When police officers encountered “Christopher” he was standing in the street, “speaking religious verses and arguing with himself” –naked.

In response to what police believed was “mental illness,” three officers attempted to handcuff him for the ride to a hospital for evaluation.

baltimoredojreport

The Department of Justice report on the Baltimore Police outlines the department’s failings when it comes to dealing with suspects who may have mental health issues. (Baltimore Police Department)

When he resisted by “attempting to grab and bite officers,” Christopher was stun gunned into submission. There were no documented attempts to de-escalate the situation.

By the time he arrived at a hospital, he was calm, but now both Christopher and two officers had physical injuries.

Christopher was never formally under arrest or charged with any crime. And his case, detailed in the Department of Justice’s investigation report on the Baltimore Police Department released in August, is not unique.

Calls for help with mental health are turning into unnecessary use of force cases by police nationwide, according to the report.

In addition to targeting African Americans for unconstitutional stops, searches, and arrests, the DOJ said the “BPD’s use of force against individuals with mental health disabilities or experiencing crisis violates the Americans with Disabilities Act.”

The report found that one in every four excessive force cases between 2010 and 2016 involved a person with mental illness or in a mental health crisis.

“Due to a lack of training and improper tactics, BPD officers end up in unnecessarily violent confrontations with these vulnerable individuals,” said the report.

Lt. Jarron Jackson told the AFRO that the BPD does have the Behavioral Emergency Services Team (BEST) program, which provides 40 hours of instruction to police academy trainees. The BEST program focuses on de-escalating mental health crisis calls and tying persons in need to mental health services- not the legal system.

Officers receive guidance on when to involve one of the local crisis intervention teams partnered with the BEST program and information on different mental health resources.

“Officers are taught how to deal with persons that are going through a mental health or emotional crisis,” said Jackson, but only hostage negotiations situations receive accompaniment by a mental health professional.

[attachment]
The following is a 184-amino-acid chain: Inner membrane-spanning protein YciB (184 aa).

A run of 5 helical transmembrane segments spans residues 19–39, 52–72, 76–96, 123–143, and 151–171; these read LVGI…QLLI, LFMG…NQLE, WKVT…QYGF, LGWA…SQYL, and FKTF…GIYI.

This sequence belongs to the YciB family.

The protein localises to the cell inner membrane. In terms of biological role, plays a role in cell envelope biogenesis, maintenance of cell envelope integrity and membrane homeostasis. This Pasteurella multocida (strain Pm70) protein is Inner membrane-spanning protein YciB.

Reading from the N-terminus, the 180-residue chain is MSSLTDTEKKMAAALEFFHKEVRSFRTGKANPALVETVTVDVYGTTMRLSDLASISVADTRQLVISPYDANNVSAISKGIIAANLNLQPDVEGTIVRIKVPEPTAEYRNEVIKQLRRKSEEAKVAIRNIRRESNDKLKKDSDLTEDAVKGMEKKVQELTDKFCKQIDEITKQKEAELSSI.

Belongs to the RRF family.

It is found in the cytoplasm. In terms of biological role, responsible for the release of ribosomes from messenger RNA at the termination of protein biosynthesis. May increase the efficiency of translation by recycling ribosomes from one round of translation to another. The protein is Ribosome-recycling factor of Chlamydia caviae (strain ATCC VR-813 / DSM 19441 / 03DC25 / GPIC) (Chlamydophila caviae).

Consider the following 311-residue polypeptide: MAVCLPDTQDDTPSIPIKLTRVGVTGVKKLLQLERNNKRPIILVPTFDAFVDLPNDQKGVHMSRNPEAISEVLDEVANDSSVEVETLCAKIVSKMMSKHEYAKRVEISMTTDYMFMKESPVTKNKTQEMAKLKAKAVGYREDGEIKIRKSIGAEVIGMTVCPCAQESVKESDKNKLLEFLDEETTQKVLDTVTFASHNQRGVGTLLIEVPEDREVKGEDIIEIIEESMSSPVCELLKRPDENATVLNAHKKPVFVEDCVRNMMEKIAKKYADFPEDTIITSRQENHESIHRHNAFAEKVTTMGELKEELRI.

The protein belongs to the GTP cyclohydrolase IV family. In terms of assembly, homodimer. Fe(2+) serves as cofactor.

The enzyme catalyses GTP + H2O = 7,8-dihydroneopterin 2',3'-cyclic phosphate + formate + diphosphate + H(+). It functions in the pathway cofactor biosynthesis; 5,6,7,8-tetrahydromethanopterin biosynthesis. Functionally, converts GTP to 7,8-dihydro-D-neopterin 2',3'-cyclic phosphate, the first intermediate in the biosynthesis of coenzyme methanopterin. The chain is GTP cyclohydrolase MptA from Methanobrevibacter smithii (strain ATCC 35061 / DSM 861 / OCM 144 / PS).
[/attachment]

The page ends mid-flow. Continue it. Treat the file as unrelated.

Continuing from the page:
Though the BEST program became part of the police academy in 2010, the Department of Justice was still able to identify a clear pattern of injustice in dealings with Baltimore’s mentally ill.

The BEST program was in operation when “Christopher” was stunned in 2011. There is no evidence that anyone tried to reach out to members of the BEST program or a local crisis intervention team, according to the DOJ report.

“In too many of these calls, officers arrive at the homes of families, knowing they are being called to assist with a mental health incident, without a plan to account for the mental health issue,” read the report. “BPD has failed to make reasonable modifications in its policies, practices, and procedures to avoid discriminating against people with mental illness and intellectual disabilities.”

Leaders in the mental healthcare field and some nominees from April’s primary election agree the system of handling calls for help with mental crisis or illness needs improvement.

Edgar Wiggins, founding executive director of the Baltimore Crisis Response, said of roughly 25,000 calls for his crisis team annually, “Calls from the police are very, very limited.”

“When police get calls about people in crisis they are concerned about crime. The law enforcement response is to get the situation under control,” said Wiggins. “They do an emergency petition and take that person to the emergency room. That’s not ideal.”

Wiggins’ organization helps train Baltimore City officers through the BEST program and said, “There is a movement to have a comprehensive intervention team (CIT) model- then you have comprehensive service.”

Zeke Cohen (D), poised to represent the first district, said many of the “…mentally ill are also struggling with homelessness addiction, job loss and other forms of trauma. There is no continuum of care. Providers work incredibly hard to address what comes in the ER door, but there should be a larger framework for dealing with mental illness and homelessness in our city.”

Sen. Catherine Pugh, who clenched the democratic nomination for mayor in the April primaries, told the AFRO “There are programs that are already in Baltimore when we talk about mental health issues.”

When asked if she was in favor of mental health professionals responding with police when advance knowledge identifies a mental health crisis or illness, Pugh said “Let me be real clear- I’m not the mayor yet.”

 

Alexis Taylor

AFRO Staff Writer